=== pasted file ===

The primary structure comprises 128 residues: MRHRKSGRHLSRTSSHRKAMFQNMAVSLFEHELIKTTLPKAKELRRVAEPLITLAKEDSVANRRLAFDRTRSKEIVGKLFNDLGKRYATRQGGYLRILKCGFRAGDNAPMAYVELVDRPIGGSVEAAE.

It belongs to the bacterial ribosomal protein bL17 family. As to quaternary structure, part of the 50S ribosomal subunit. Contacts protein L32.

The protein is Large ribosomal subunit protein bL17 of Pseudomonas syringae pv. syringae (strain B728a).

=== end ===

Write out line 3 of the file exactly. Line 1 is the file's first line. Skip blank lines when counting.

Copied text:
The protein is Large ribosomal subunit protein bL17 of Pseudomonas syringae pv. syringae (strain B728a).